Texplainer: Can a University System Regent Be Recalled?
Hey, Texplainer: Can a regent of a university system be recalled or impeached? If so, how could that happen?
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Hey, Texplainer: Can a regent of a university system be recalled or impeached?
Last month, as lawmakers raised concerns that University of Texas System regents were "micromanaging" the system's flagship institution, House Higher Education Chairman Dan Branch, R-Dallas, was asked how gubernatorially appointed regents might be recalled or impeached. He did not know the answer.
"I had not ever really focused on that," he told the Tribune. "Therefore, I asked a staff lawyer to give me a briefing on it."
Branch's inquiry drew significant attention. It was even lauded by the Houston Chronicle editorial board in a column expressing support for University of Texas at Austin President Bill Powers.
The answers are spelled out in Article 15 of the Texas Constitution and Chapter 665 of the Texas Government Code.
Recalling a regent is easiest for the one who appointed that official. Article 15 says that "the governor who appoints an officer may remove the officer with the advice and consent of two-thirds of the members of the senate present." If the Senate is not present, the governor can call the body back for up to two days to settle the matter.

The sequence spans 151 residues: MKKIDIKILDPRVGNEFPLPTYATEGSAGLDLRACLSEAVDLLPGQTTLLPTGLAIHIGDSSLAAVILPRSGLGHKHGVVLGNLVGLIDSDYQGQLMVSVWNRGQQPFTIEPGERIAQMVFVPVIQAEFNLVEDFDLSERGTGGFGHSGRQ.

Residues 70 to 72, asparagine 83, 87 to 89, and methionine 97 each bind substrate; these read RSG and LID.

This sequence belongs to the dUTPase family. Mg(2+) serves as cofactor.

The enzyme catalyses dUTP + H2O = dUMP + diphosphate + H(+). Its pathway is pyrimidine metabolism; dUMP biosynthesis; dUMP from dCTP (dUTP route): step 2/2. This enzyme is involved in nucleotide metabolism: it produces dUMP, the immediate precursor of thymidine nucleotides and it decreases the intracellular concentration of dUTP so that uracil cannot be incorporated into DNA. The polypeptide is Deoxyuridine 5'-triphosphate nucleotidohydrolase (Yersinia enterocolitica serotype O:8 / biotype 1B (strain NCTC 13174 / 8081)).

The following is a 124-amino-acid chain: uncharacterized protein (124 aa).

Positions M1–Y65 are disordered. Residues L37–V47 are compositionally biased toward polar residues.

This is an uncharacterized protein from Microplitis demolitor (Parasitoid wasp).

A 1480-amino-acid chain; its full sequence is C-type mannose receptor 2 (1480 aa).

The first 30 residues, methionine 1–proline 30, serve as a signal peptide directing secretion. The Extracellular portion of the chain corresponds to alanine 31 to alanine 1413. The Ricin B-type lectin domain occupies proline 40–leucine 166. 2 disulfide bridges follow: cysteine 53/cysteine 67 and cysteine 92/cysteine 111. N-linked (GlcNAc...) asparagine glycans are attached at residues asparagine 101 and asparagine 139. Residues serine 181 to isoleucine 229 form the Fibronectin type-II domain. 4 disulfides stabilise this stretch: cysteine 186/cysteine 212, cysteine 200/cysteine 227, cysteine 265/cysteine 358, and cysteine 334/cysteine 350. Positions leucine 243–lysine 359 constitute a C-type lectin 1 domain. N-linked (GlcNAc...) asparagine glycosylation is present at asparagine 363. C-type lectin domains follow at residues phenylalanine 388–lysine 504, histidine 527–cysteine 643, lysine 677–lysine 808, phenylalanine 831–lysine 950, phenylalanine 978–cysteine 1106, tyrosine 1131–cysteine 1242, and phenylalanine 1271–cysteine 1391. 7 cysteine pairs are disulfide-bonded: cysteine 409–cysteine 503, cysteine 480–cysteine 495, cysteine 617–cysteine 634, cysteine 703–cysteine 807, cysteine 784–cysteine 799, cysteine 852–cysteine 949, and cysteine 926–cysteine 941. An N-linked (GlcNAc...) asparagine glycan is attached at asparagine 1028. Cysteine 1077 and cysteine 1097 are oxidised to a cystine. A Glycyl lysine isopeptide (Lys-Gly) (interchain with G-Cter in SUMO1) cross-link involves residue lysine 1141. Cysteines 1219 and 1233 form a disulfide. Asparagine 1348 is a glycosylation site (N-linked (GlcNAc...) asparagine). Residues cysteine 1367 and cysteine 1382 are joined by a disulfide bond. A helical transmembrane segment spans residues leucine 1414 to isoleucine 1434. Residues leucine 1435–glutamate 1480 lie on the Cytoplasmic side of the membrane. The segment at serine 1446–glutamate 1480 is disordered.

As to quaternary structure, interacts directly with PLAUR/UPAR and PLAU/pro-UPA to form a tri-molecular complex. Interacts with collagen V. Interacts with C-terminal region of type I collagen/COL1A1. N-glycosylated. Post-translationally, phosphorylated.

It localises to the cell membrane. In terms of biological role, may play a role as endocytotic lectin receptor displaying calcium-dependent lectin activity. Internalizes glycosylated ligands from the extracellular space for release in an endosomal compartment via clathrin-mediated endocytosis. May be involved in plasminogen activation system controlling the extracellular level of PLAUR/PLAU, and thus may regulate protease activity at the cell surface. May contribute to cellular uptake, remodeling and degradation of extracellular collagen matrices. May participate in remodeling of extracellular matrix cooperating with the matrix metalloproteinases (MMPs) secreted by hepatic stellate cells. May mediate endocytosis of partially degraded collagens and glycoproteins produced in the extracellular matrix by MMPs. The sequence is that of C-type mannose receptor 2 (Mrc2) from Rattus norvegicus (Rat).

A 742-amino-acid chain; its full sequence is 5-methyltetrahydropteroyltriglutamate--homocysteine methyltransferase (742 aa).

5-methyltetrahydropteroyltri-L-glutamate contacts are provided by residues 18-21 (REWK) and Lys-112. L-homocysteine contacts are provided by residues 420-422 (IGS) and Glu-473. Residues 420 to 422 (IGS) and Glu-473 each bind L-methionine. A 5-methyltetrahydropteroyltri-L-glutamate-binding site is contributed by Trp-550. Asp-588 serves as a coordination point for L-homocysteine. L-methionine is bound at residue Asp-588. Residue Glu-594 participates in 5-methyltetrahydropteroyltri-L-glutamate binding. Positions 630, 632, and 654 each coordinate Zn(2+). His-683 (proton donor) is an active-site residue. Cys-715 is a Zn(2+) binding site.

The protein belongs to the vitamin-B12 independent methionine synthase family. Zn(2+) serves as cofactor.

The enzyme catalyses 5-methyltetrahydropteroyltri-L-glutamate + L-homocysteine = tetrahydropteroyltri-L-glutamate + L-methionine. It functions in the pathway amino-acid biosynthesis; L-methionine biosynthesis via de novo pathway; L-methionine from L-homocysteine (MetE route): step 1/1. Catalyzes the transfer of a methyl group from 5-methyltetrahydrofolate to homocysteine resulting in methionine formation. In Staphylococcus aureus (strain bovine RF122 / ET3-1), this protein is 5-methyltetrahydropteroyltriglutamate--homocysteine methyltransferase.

Gov. Rick Perry initiated this move against embattled Texas Southern University board chairwoman Belinda Griffin in 2007 by notifying the Senate that he wanted her gone. She ultimately resigned.
But what if the governor is not inclined to oust his own appointees?
The power to initiate impeachment proceedings is vested in the Texas House. Among the officers whom House members can begin impeachment proceedings against when they are in session, per the state's Government Code, are "a member, regent, trustee, or commissioner having control or management of a state institution or enterprise."
If the House is not in session, members may convene to launch into impeachment proceedings by proclamation of the governor or the speaker of the House if petitioned by at least 50 members, or by proclamation of the majority of members.
If the House is in favor of ousting the regent, the Senate must then convene as a court of impeachment to settle the matter. A vote for removal requires at least two-thirds of the Senate.
As for the reasons a regent could be impeached, Branch noted that Texas statute was pretty loose compared with federal impeachment provisions. "There it's high crimes and misdemeanors stuff," he said. "This one's a very wide open one."
Bottom line: A regent can be impeached, and the rules are laid out in the Texas Constitution and Texas Government Code. But it's a highly involved process. If the governor wants to remove the official he appointed, the process becomes simpler.
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